Nobunaga’s Ambition: Sphere of Influence is an older game, of course. This new edition does offer new enhancements to the experience. The biggest one is the greater focus on specific officers during battles. The Officer Play mode brings players closer into the realtime battles, giving a more tactile and hands on feel over the larger overview offered in the vanilla modes. There are also combat quests which serve as proper suggestions regarding how to handle the battle. These are similar to the missions in the turn based mode that help the gamer play out actual history. When learning the ropes, it is highly recommended that these be completed. Not only do they yield extra goodies, they provide an insight in the tactical depth that the game offers. Veteran players might see better ways to earn victory at times, but having an optional guiding hand is welcomed.
The other touted additions lie in the naval and siege battles. At the time of this writing, I have yet to make proper use of siege warfare. This is to my detriment, as starving out a city is a time tested tactic. A proper opportunity has yet to arise. I’ve certainly been under siege, and even though it sucks, flanking the foolish army with one of my other forces and crushing them against the city walls was great fun. Also on offer is naval warfare. Having an extra angle to pound an enemy is always a good thing, and this doesn’t feel like an afterthought, unlike some other strategy titles that offer this option.
What really adds value to the returning player is the revamped Civic Development System. Placement of various town upgrades, such as markets and other venues, need certain requirements to be satisfied. It is up to the player to put together various civil improvements in such a way to get the most coverage out of the item, so as to gain the highest value for investment. This leads to quite a bit of second guessing when deciding where to devote limited manpower to gain the highest benefit. Because of the features of the landscape surrounding the various villages and cities, each place begins to develop a personality of its own. Depending on who the player puts in charge of the domain, the uniqueness expands even further, such that two players can hew close to the demands of the mission based simulation of history, and still end up with a kingdom that looks very different.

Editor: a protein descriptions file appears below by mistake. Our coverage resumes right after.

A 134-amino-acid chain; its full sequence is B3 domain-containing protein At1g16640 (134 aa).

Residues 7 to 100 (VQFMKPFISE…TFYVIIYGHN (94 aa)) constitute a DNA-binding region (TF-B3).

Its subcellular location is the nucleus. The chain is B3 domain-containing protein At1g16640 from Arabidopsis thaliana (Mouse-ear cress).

Fans of understatement would describe Nobunaga’s Ambition: Sphere of Influence – Ascension as sprawling. This is a massive lump of a game that demands attention, forethought and the ability to plan for myriad different scenarios, all while balancing city and land improvements against available workers and officers. Everything on offer here creates a daunting inaccessibility that requires stubborn dedication for a neophyte to overcome. Were some effort put into cleaning up the interface to make issuing edicts and whatnot an easier experience, this would be one of the best games to obliterate the concept of “free time.” As it stands, conquering the UI is a gaming accomplishment on par with finishing Dark Souls. Existing players who enjoyed the original will find value in this expanded version of Sphere of Influence. New players, though, must be prepared for what can only be described as a “learning cliff.”